Skip to main content

It's Not a Stalemate; It's a War

June 2024
3min read

It’s too impersonal to call what’s happening in Ukraine a “stalemate” when cities are reduced to rubble and thousands of civilians murdered. 

Editor's Note: Lucian King Truscott IV is a former staff writer for The Village Voice, screenwriter, and author of several military-themed novels. He writes and publishes the Lucian Truscott Newsletter on Substack and also writes a column for

ukraine stamp
A new stamp designed by the Ukrainian Postal Service memorializes the group of service members who defied a Russian warship's demands to surrender their post on Snake Island in the Black Sea. "Russian warship, go f*** yourself!" was their now-famous response. Courtesy of

It seems that every former general or diplomatic expert who has Zoom on their laptop and ten minutes to appear on CNN or MSNBC is expounding about how Ukraine has “fought its way to a stalemate,” a conception which should be retired now, not later.

It’s not a stalemate in Mariupol, where the mayor refused a Russian demand to surrender the city, and shelling and bombing continue apace. Russian Col. Gen. Mikhail Mizintsev said that he would guarantee two safe-passage corridors out of the city if Ukrainian soldiers and civilians would put down their arms and raise white flags.  His demand was met with an immediate rejection by Ukrainian Deputy Prime Minister Irina Vereshchuk, who told a local news outlet, “There can be no talk of any surrender, laying down of arms. We have already informed the Russian side about this.”

The mayor of Mariupol, Piotr Andryushchenko, posted on Facebook that he didn't need to wait to reject the ultimatum and cursed the Russians, according to the news agency, Interfax Ukraine.

After an art school in Mariupol was bombed, Ukraine's President Volodymyr Zelensky said that some 400 civilians, including women and children, had taken shelter in the school. “They are under the rubble, and we don't know how many of them have survived,” he said. “But we know that we will certainly shoot down the pilot who dropped that bomb, like about 100 other such mass murderers whom we already have downed.”

When dozens of apartment buildings and a theatre, art school, and shopping mall with citizens inside are destroyed, it's nothing less than a brutal and illegal war.

The bombing of the art school comes on the heels of the bombing of Mariupol’s Drama Theater on March 16, where as many as a thousand civilians were said to have been sheltering. At least 130 people were pulled out of the rubble of the theater, President Zelensky said on Friday, “but hundreds of Mariupol residents are still beneath the rubble.” Rescue efforts in both the theater and the school have been hampered by continuing bombing and shelling of the city.

Russian forces are trying to take Mariupol so they can establish a so-called land bridge between the areas of the Donbas they already occupy and Crimea. Fighting is now street-to-street in the port city, which has been almost completely destroyed by Russian bombing and artillery shelling. 

It's not a stalemate in the Ukrainian capital of Kyiv either, where Russians used a missile strike to destroy the Retroville shopping mall on March 20, killing at least eight civilians. The destruction was described as the worst Kyiv has seen since the beginning of the war. Photos from the scene show one section of the mall leveled and a large building completely destroyed, its frame the only thing left standing. One witness to the explosion claimed that the Russians had used a hypersonic missile to hit the shopping complex, but that has not been confirmed by either the Ukrainian government or Western news sources.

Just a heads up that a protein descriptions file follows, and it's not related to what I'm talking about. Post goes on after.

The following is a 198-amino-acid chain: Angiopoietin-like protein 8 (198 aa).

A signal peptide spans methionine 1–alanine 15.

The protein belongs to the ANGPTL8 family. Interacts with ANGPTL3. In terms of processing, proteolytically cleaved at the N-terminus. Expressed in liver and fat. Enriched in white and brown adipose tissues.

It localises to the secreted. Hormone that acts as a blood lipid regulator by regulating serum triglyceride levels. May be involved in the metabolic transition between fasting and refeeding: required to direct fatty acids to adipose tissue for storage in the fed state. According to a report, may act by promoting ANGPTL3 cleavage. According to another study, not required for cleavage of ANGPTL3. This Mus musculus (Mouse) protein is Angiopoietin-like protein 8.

The British defense intelligence agency said that the main part of Russian forces are at least 15 miles outside Kyiv where they have been stopped by Ukrainian fighters. Russian failure to penetrate Kyiv and Kharkiv and other major Ukrainian population centers has forced them to use long-range missiles and bombing the cities, which continues day and night.

Images of the executed in Bucha, face-down in the street, their hands tied behind their backs, already have the iconic status of photos of historical atrocities in Oradour-sur-Glane, My Lai, and Syria. Courtesy of

The Ukrainian government has accused Russia of hijacking an aid convoy that was trying to resupply Kharkiv. The government also claimed that Russian forces had kidnapped and forcibly deported more than 2,000 children from the Donbas region to Russia on March 19.

In Moscow, American Ambassador John Sullivan was summoned to the foreign ministry and handed a letter of protest against “recent unacceptable statements” made by President Biden, an obvious reference to the president calling Putin a war criminal, which Russia called “unacceptable and unforgivable rhetoric.” Sullivan in return called for Russia to follow international law and provide consular access to American citizens who have been detained by Russia. Diplomatic relations between the two major powers are said by experts to be at a low point not seen for decades. 

I don’t know about you, but forcible kidnappings and deportations of children and around-the-clock shelling and bombing of civilians sound an awful lot like a war to me, and an illegal one at that.

Stalemate is simply an inadequate description of the horror that is taking place hourly in Ukraine.

Enjoy our work? Help us keep going.

Now in its 75th year, American Heritage relies on contributions from readers like you to survive. You can support this magazine of trusted historical writing and the volunteers that sustain it by donating today.